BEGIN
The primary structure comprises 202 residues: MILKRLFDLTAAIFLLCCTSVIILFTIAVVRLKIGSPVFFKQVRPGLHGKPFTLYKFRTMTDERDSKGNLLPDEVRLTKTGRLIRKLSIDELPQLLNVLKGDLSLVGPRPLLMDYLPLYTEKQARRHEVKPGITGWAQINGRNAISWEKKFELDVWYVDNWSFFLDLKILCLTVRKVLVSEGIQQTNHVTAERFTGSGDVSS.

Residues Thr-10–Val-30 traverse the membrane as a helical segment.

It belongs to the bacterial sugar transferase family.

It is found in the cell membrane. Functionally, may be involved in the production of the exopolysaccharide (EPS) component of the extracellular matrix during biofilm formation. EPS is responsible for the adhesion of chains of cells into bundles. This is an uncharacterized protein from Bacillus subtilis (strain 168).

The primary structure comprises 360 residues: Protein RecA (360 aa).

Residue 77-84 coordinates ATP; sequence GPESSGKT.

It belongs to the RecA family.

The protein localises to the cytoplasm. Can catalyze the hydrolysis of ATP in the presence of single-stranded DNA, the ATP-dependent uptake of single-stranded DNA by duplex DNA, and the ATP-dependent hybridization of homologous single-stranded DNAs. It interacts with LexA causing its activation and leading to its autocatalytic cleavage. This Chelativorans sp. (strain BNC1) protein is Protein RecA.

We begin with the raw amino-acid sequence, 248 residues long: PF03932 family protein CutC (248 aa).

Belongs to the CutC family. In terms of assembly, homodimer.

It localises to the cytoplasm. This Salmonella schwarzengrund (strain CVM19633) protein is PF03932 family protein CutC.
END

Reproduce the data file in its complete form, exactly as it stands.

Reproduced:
The primary structure comprises 202 residues: MILKRLFDLTAAIFLLCCTSVIILFTIAVVRLKIGSPVFFKQVRPGLHGKPFTLYKFRTMTDERDSKGNLLPDEVRLTKTGRLIRKLSIDELPQLLNVLKGDLSLVGPRPLLMDYLPLYTEKQARRHEVKPGITGWAQINGRNAISWEKKFELDVWYVDNWSFFLDLKILCLTVRKVLVSEGIQQTNHVTAERFTGSGDVSS.

Residues Thr-10–Val-30 traverse the membrane as a helical segment.

It belongs to the bacterial sugar transferase family.

It is found in the cell membrane. Functionally, may be involved in the production of the exopolysaccharide (EPS) component of the extracellular matrix during biofilm formation. EPS is responsible for the adhesion of chains of cells into bundles. This is an uncharacterized protein from Bacillus subtilis (strain 168).

The primary structure comprises 360 residues: Protein RecA (360 aa).

Residue 77-84 coordinates ATP; sequence GPESSGKT.

It belongs to the RecA family.

The protein localises to the cytoplasm. Can catalyze the hydrolysis of ATP in the presence of single-stranded DNA, the ATP-dependent uptake of single-stranded DNA by duplex DNA, and the ATP-dependent hybridization of homologous single-stranded DNAs. It interacts with LexA causing its activation and leading to its autocatalytic cleavage. This Chelativorans sp. (strain BNC1) protein is Protein RecA.

We begin with the raw amino-acid sequence, 248 residues long: PF03932 family protein CutC (248 aa).

Belongs to the CutC family. In terms of assembly, homodimer.

It localises to the cytoplasm. This Salmonella schwarzengrund (strain CVM19633) protein is PF03932 family protein CutC.